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Distribution of neurons expressing tyrosine hydroxylase in the human cerebral cortex

By Ruth Benavides-Piccione and Javier DeFelipe

Abstract

Since the very first detailed description of the different types of cortical interneurons by Cajal, the tremendous variation in the morphology, physiology and neurochemical properties of these cells has become apparent. However, it still remains unclear whether all types of interneurons are present in all cortical areas and species. Here we have focused on tyrosine hydroxylase (TH)-immunoreactive cortical interneurons, which although only present in certain species, are particularly abundant in the human neocortex. We argue that this type of interneuron is more widespread in the human neocortex than in any other species examined so far and that, therefore, it is probably involved in a larger variety of cortical circuits. In addition, notable regional variation can be seen in relation to these interneurons. These differences further emphasize the variability in the design of microcircuits between cortical areas and species, and they probably reflect an evolutionary adaptation of cortical circuits to particular functions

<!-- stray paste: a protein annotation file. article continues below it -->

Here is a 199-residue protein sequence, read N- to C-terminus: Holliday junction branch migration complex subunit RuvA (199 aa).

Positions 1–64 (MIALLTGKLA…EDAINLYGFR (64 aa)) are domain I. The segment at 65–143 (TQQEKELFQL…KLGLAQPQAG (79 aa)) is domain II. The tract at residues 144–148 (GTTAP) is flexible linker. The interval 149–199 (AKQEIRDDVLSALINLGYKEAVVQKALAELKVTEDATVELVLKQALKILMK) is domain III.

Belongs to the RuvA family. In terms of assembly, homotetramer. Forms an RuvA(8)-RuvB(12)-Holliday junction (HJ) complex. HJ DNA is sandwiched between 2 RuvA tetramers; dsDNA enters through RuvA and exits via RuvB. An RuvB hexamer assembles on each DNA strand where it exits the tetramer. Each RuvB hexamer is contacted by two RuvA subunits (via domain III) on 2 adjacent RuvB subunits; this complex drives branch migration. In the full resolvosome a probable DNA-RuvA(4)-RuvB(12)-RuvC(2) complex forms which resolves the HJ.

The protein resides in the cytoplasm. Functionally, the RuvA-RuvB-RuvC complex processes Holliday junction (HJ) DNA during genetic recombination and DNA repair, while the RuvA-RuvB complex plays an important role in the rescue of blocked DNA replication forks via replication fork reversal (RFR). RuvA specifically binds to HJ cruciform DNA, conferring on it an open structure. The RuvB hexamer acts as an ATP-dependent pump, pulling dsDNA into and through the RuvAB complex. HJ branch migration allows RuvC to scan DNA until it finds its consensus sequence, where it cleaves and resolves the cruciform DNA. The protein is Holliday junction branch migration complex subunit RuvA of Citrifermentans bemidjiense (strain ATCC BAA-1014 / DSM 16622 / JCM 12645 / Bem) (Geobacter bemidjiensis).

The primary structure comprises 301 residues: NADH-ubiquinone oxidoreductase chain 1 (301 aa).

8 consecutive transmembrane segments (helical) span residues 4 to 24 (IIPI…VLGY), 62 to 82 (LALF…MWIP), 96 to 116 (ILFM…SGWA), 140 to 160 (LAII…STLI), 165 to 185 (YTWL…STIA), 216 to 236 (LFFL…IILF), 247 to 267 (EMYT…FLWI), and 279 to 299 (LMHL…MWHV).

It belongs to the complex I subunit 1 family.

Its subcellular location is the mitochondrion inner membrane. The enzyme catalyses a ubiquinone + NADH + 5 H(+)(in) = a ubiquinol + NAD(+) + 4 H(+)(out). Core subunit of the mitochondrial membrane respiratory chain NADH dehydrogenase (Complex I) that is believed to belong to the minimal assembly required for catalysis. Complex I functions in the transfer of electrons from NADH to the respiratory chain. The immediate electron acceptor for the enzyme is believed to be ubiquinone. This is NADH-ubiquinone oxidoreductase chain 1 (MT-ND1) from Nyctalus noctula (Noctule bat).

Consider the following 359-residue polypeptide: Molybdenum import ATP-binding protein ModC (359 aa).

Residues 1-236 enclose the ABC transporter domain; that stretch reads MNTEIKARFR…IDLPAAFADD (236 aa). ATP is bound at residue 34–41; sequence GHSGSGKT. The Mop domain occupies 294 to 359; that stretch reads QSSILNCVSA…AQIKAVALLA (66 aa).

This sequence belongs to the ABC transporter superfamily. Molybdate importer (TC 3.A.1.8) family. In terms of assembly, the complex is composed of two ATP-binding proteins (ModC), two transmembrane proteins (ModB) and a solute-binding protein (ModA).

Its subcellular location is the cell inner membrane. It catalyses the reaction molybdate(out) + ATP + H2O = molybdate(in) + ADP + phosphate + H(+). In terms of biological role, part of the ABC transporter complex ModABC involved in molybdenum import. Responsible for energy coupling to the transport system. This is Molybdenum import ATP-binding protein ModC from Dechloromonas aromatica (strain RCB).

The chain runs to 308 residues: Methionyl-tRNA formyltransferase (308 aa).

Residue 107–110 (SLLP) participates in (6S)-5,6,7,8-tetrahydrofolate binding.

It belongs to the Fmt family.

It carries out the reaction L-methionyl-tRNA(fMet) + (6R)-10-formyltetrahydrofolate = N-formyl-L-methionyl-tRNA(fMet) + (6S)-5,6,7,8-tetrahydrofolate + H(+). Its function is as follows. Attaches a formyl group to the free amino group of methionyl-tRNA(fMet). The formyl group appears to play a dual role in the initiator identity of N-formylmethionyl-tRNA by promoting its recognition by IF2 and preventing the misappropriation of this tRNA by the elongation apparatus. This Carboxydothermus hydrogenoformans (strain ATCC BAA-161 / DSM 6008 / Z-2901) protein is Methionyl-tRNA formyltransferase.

Topics: Reviews
Publisher: Blackwell Science Inc
OAI identifier: oai:pubmedcentral.nih.gov:2375770
Provided by: PubMed Central
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